Posted on Tuesday, June 22nd, 2010
June 22nd 2010 is a special day for male Great Bustard P5. Not because it’s his birthday – he was actually hatched in Russia 1,123 days ago on May 26th in 2007 making him 3 years and 27 days old. So why is it a special day? Well, today is special because it is the 1,000 day since he was released on Salisbury Plain.
Released with purple wingtags (hence the P in his name) with the number 5 on, he was also fitted with a GPS transmitter (technically referred to as a PTT). This remarkable piece of technology, funded by Natural England, has been taking a geographic reading of his whereabouts everyday at mid-day since he was released. That means that no matter how out of sight he has been to us, we know exactly where he has been hiding every single day. Although there is 23 hours 59 minutes between each geographic reading, giving him plenty of time to explore and fly considerable distances that won’t be detected by the PTT, we are still able to get a fascinating insight into his movements and habitat choices. In fact, the location readings are so accurate we know the exact places in the fields he uses so we can study what factors are influencing his choice of habitat.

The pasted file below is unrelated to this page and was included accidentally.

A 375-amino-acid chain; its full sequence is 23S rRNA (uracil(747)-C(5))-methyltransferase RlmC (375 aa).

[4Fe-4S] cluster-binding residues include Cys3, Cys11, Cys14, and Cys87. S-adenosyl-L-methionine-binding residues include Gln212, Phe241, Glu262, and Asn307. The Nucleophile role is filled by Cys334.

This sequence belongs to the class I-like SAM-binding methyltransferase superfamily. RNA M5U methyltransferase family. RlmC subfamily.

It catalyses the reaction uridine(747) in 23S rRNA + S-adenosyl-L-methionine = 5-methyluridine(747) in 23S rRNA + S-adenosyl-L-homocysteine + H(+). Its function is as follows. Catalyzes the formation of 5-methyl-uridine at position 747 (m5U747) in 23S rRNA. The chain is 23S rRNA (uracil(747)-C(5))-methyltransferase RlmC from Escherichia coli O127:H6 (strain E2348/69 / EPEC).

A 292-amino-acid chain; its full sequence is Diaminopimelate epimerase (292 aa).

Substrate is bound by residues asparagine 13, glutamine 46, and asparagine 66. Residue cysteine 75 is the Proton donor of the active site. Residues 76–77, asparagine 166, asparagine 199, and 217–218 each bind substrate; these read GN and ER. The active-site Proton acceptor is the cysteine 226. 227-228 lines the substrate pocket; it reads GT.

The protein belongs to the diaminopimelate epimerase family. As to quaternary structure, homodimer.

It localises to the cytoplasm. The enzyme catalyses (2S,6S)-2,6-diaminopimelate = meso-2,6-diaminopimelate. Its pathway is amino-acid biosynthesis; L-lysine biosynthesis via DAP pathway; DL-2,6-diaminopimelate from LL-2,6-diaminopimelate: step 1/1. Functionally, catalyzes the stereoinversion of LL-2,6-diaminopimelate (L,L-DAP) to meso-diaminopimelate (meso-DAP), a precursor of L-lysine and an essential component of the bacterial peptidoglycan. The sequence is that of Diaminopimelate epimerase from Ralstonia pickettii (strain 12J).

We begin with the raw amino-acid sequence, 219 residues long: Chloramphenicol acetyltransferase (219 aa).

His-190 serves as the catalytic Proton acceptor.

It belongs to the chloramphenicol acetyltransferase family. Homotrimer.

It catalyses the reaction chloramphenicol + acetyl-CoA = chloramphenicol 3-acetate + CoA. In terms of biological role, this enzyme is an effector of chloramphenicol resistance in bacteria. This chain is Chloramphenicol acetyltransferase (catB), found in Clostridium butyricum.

Data such as that obtained from the PTTs really does further our knowledge and understanding of how the Bustards are settling into the English countryside. To date the furthest P5 has travelled is 35 km from the release site but the extreme distances from north to south is 60 km and east to west is 35 km. About three quarters of his location readings have come from the release site and immediate surroundings with the remainder coming mostly from a single site about 10 km away.
There will be more about P5 and his first 1,000 days in the next issue of our newsletter, Otis 34.
Categories: Great Bustards